Americans on Tuesday night watched what was the most ferocious presidential debate ever. Barack Obama and Mitt Romney circled and interrupted each other, jabbed fingers, got into each other's space, and exchanged verbal body blows for 90 minutes at Hofstra University in Hempstead, N.Y.
Yet it did not change the campaign's dynamic. President Obama won the postdebate polls, but he's losing the argument.
In CNN's insta-poll, 46% said Mr. Obama did the "best job" while 39% chose Mr. Romney. And in CBS's survey of uncommitted voters, 37% said Mr. Obama won the night while 30% gave it to Mr. Romney. But to reverse the GOP challenger's momentum, the president required nearly as big a victory Tuesday as Mr. Romney had last week. He didn't get it.
In CNN's poll after the first debate in Denver on Oct. 3, the network found that 67% felt Mr. Romney had won while only 25% picked Mr. Obama. Mr. Romney's 72% to 20% victory over Mr. Obama in the Gallup survey after that debate was the biggest margin in the polling organization's history.
In his strong presentation in Denver, Mr. Romney did two things that altered, perhaps permanently, the race. By ticking off what viewers saw as a common-sense, practical agenda and then explaining what each of its five elements would do to improve the lives of all Americans, Mr. Romney came across as a man with a plan. He also demolished the image nurtured by the Obama campaign of him as a heartless, selfish plutocrat.
This week, Mr. Romney continued explaining how his agenda would help all Americans—especially the middle class—rise and prosper. He was at his strongest when indicting the president's economic record.
After the debate, CNN found that Mr. Romney came out ahead on the essential question of who was better for handling "the economy" with 58% to Mr. Obama's 40%. This was an improvement from Denver, when the Romney advantage was 55%-43%. So Mr. Obama continues to run behind on the all-important argument over who offers the better prospect of a stronger economy, greater prosperity and serious deficit reduction.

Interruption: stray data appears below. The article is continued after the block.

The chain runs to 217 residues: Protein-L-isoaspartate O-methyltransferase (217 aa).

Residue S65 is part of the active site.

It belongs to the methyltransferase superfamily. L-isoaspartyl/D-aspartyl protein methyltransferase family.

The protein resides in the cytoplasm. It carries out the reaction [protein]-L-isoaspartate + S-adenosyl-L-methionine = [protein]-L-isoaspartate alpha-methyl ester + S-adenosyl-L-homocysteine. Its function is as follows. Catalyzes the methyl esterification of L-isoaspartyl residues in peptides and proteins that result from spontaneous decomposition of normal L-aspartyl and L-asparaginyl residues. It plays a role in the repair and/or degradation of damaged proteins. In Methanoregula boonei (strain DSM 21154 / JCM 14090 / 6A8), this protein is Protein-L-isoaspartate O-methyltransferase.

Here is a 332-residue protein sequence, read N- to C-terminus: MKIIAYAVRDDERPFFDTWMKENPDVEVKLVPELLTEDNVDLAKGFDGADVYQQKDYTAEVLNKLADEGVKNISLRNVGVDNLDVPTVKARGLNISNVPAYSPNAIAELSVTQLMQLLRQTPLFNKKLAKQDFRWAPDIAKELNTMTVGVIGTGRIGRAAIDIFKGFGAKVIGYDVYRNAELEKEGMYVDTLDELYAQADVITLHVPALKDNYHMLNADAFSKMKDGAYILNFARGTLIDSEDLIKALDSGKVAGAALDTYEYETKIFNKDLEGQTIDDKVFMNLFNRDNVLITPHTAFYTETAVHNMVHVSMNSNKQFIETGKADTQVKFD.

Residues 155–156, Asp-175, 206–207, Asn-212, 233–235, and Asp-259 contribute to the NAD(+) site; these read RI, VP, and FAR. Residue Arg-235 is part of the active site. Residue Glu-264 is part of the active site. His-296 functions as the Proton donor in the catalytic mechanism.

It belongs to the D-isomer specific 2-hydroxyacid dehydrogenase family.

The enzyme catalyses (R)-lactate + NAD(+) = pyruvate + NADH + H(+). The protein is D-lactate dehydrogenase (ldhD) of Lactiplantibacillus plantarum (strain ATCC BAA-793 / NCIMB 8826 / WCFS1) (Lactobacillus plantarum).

This goes to the essential flaw in Team Obama's strategy. The president and his advisers have been so intent on disqualifying Mr. Romney that they have done a miserable job defending the president's record and virtually nothing to frame a second-term agenda. Meanwhile, according to Pew Research Center polls conducted in mid-September and early October, the president's favorability ratings among all voters have declined to 49% from 55%.
The apparent boomerang of the attack ads may explain the sudden disappearance this week of the Obama television ads smashing Mr. Romney. They've been replaced with gauzy spots heralding Mr. Obama's great success in restoring prosperity and jobs. These claims are so at odds with reality that even Morgan Freeman's sonorous voice-over can't rescue these "Morning in America" wannabe ads.
Gallup reported on Sept. 9 that only 30% of the public is "satisfied" with the condition of the country. The Oct. 13 Washington Post/ABC poll found that 56% think the country is "off on the wrong track." The rates of unemployment, second-quarter GDP growth and labor-force participation are all worse than they were three weeks before any modern presidential re-election. Mr. Obama's status-quo, stay-the-course campaign will be a hard sell with a public that wants change.
That's reflected in polling data. Mr. Obama led 49.1% to 45% in an average of national polls conducted about one week before the candidates' first debate. In national surveys taken since then, Mr. Romney averages 47.4% to Mr. Obama's 46.9%. The Republican candidate continues to lead among independent voters. In eight recent national polls, an average 49% of the likely independent voters say they support Mr. Romney, while 37% favor Mr. Obama.
On Monday Mr. Romney reached 50% in Gallup's daily tracking of likely voters—something Mr. Obama has not yet been able to do. No other presidential candidate has been at 50% or higher at this point in the race in this survey and lost.
The movement in the race is reflected by rising poll numbers for Mr. Romney in at least 20 states, including the battlegrounds of Florida, North Carolina, Colorado, Virginia, Ohio, Nevada, New Hampshire, Wisconsin, Iowa and Pennsylvania. Mr. Romney is now ahead in the first three.
The Denver debate changed the campaign in a way no other presidential debate ever has. What happened two nights ago at Hofstra University was entertaining and at times illuminating, but Mr. Obama needed a knockout. What he got instead was something closer to a draw.
This article originally appeared on WSJ.com on Wednesday, October 18, 2012.